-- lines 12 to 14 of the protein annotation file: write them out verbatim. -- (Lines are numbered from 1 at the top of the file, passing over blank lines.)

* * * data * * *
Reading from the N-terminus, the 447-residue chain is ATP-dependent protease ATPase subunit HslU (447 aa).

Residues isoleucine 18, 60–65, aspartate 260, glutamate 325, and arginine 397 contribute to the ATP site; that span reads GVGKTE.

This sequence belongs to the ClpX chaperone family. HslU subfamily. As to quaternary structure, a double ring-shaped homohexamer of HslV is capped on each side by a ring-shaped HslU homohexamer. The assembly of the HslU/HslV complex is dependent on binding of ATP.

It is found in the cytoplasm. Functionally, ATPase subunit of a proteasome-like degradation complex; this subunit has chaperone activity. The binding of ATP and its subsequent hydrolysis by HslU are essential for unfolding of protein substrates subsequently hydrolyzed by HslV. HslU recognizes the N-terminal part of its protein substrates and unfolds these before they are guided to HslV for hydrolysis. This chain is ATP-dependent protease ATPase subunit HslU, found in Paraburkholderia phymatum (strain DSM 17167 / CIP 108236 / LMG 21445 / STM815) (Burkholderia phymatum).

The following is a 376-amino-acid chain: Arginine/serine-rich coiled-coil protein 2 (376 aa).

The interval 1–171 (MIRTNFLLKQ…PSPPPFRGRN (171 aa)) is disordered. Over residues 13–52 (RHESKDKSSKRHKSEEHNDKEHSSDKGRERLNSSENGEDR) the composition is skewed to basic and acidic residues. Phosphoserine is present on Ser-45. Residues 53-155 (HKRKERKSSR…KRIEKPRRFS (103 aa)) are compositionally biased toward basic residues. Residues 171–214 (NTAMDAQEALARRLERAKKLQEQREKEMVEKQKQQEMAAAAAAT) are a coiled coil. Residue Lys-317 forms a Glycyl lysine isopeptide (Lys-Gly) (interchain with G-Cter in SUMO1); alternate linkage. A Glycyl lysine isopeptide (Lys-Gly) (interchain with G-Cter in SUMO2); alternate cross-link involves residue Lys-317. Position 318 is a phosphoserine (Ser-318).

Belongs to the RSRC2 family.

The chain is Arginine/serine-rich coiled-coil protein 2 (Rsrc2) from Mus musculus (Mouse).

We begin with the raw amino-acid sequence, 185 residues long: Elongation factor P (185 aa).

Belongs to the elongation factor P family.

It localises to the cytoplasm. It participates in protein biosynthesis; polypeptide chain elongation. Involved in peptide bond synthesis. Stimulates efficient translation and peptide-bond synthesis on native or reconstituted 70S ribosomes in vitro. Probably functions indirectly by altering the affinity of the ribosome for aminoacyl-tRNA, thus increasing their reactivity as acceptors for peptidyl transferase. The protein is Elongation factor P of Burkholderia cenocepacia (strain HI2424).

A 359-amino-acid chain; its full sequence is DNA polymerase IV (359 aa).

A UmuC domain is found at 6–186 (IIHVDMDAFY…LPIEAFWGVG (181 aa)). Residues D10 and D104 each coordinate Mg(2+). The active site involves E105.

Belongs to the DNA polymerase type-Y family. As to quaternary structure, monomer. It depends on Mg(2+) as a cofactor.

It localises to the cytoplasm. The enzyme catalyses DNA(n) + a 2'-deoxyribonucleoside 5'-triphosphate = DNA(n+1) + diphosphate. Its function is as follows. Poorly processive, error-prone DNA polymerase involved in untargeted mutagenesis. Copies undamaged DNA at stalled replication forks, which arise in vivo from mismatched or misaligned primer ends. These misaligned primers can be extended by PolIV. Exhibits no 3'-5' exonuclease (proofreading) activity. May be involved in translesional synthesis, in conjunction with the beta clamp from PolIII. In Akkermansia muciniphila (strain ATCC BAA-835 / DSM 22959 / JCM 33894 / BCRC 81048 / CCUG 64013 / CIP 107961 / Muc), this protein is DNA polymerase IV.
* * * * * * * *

A 359-amino-acid chain; its full sequence is DNA polymerase IV (359 aa).

A UmuC domain is found at 6–186 (IIHVDMDAFY…LPIEAFWGVG (181 aa)). Residues D10 and D104 each coordinate Mg(2+). The active site involves E105.

Belongs to the DNA polymerase type-Y family. As to quaternary structure, monomer. It depends on Mg(2+) as a cofactor.